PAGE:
Voter Turnout and Fiscal Policy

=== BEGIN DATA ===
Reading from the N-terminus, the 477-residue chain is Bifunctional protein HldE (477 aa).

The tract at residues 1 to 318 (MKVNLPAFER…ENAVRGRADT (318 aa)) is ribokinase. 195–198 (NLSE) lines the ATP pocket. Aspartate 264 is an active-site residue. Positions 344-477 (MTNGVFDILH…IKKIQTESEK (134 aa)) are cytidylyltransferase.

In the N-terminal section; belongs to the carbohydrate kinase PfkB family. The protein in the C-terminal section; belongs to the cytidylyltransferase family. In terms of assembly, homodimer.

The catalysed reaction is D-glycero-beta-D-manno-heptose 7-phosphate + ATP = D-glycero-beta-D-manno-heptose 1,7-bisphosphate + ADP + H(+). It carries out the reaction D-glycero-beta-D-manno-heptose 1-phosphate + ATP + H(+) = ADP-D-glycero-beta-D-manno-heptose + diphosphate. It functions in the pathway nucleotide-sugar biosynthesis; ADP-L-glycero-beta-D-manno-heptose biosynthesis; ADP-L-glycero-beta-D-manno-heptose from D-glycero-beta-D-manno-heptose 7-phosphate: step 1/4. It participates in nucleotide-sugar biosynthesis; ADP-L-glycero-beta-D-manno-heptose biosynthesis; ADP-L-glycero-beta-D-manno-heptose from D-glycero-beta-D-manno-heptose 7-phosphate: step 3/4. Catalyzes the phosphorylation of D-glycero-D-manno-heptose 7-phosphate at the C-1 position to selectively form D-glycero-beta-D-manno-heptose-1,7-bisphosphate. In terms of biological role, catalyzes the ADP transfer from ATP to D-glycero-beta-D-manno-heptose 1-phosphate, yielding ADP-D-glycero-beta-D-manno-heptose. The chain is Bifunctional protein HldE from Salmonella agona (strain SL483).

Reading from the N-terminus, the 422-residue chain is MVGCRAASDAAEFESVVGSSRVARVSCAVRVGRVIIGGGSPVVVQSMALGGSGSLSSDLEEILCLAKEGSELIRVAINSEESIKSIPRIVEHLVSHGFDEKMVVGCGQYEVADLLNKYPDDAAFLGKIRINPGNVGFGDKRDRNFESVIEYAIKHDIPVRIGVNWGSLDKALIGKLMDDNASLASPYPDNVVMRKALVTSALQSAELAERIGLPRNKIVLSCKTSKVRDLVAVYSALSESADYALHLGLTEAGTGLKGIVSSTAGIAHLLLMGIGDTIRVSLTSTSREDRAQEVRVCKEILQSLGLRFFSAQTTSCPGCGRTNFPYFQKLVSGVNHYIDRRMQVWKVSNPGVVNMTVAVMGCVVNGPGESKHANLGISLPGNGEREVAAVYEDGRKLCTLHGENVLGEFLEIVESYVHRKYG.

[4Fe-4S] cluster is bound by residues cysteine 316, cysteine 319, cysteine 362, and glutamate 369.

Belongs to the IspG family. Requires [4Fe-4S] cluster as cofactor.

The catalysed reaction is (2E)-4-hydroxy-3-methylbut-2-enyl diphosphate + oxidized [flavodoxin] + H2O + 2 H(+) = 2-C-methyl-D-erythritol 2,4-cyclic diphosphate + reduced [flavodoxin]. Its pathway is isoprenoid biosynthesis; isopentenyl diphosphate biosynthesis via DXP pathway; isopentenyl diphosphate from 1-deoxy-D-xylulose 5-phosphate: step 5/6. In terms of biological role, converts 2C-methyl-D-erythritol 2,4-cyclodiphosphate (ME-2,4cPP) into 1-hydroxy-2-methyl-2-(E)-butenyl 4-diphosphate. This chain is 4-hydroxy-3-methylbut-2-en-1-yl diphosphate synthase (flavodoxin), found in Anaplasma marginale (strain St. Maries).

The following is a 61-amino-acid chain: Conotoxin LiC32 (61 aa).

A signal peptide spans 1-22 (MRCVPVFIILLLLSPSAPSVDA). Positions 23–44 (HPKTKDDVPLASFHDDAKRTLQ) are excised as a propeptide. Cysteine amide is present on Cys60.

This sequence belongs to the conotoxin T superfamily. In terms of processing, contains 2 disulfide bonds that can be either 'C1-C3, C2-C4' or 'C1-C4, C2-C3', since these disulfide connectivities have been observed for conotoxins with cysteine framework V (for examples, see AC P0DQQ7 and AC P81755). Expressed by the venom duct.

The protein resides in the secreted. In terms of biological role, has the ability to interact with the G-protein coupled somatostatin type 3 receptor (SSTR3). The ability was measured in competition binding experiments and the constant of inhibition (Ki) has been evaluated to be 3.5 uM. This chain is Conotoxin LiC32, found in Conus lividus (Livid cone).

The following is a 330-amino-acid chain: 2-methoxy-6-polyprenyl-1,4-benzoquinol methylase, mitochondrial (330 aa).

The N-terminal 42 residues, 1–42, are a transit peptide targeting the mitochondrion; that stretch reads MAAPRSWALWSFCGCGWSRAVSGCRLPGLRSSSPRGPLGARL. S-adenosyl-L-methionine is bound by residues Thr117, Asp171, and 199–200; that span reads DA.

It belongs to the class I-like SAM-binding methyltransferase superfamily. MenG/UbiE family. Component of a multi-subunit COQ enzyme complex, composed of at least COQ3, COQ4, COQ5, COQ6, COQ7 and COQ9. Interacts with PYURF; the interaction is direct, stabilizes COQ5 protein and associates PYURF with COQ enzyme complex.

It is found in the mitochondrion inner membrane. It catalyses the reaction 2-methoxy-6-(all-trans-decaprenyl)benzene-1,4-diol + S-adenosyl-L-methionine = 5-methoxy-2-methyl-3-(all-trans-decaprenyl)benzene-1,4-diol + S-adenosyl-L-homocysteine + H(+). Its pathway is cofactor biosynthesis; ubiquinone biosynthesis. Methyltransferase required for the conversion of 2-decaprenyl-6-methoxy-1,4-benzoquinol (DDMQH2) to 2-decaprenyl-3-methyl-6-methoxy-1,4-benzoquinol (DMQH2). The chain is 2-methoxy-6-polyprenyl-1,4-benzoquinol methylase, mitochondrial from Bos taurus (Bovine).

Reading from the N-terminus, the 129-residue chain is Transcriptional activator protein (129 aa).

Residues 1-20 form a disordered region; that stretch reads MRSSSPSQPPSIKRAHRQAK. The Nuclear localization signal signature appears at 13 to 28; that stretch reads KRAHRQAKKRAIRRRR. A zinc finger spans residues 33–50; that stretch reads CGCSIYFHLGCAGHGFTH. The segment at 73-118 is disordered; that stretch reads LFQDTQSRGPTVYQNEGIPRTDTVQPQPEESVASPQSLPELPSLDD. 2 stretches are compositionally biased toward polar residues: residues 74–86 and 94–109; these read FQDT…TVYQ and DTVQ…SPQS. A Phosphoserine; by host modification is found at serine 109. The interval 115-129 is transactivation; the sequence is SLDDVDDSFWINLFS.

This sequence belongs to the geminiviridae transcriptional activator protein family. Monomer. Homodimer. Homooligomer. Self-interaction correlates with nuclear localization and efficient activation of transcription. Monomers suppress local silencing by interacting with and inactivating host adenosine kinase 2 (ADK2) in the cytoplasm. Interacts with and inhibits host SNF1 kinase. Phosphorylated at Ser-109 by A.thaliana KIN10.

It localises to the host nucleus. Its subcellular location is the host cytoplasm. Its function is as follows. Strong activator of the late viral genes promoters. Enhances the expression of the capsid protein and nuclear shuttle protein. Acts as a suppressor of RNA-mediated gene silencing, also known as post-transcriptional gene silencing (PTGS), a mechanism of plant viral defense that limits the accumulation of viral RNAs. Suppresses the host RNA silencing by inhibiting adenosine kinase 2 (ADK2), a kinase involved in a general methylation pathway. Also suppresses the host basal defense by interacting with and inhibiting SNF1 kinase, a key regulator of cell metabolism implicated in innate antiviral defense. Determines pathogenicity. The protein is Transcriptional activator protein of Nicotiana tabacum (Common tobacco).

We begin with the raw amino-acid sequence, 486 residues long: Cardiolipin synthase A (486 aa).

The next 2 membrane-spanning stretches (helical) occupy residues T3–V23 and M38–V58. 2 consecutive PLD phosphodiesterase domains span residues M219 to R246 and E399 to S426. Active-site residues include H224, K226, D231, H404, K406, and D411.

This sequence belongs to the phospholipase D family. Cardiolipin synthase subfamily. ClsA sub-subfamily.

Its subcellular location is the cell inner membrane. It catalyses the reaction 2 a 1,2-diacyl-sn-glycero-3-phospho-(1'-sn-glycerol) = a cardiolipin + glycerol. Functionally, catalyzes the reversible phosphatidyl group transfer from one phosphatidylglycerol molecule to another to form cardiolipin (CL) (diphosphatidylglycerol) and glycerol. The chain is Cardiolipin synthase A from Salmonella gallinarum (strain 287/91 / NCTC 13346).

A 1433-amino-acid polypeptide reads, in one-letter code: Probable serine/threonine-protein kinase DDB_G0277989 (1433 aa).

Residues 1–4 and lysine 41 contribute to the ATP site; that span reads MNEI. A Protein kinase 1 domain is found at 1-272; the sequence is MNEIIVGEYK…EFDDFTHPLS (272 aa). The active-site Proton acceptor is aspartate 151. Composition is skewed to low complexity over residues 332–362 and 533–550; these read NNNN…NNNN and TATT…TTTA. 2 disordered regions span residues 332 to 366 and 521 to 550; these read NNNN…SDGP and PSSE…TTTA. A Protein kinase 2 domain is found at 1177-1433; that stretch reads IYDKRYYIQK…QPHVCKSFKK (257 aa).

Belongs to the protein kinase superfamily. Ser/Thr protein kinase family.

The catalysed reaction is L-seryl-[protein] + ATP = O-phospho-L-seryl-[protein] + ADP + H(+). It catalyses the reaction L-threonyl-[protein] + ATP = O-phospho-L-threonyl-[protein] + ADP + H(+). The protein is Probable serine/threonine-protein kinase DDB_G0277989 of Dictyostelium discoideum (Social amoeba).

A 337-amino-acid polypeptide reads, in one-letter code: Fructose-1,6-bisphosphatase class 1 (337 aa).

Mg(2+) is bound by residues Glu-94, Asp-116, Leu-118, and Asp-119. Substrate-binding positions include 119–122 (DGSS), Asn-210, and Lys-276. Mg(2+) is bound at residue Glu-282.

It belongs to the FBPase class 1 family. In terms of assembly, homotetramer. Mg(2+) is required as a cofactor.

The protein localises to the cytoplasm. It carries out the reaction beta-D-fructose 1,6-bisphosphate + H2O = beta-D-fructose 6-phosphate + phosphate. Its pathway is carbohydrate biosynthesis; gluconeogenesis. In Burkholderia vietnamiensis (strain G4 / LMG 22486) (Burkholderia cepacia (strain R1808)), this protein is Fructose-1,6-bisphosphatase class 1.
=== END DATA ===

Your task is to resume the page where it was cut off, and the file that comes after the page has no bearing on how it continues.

Though a large literature on the determinants of turnout has ourished, there is scant evidence on the causal impact of turnout on policies implemented in practice. Using data on French municipalities and instrumental variables for turnout based on temperature and inuenza variations, we show that a one percent increase in turnout decreases on average the municipalities' yearly budget by 1.5 percent. This is mostly due to a decrease in spending on equipment or personnel. We show that this could be the result of a negative effect of turnout on the strength of the incumbent's majority combined with the fact that the incumbent promises higher budgets. We argue, in the context of a theoretical model, that these different facts could be natural consequences of the well documented incumbency advantage.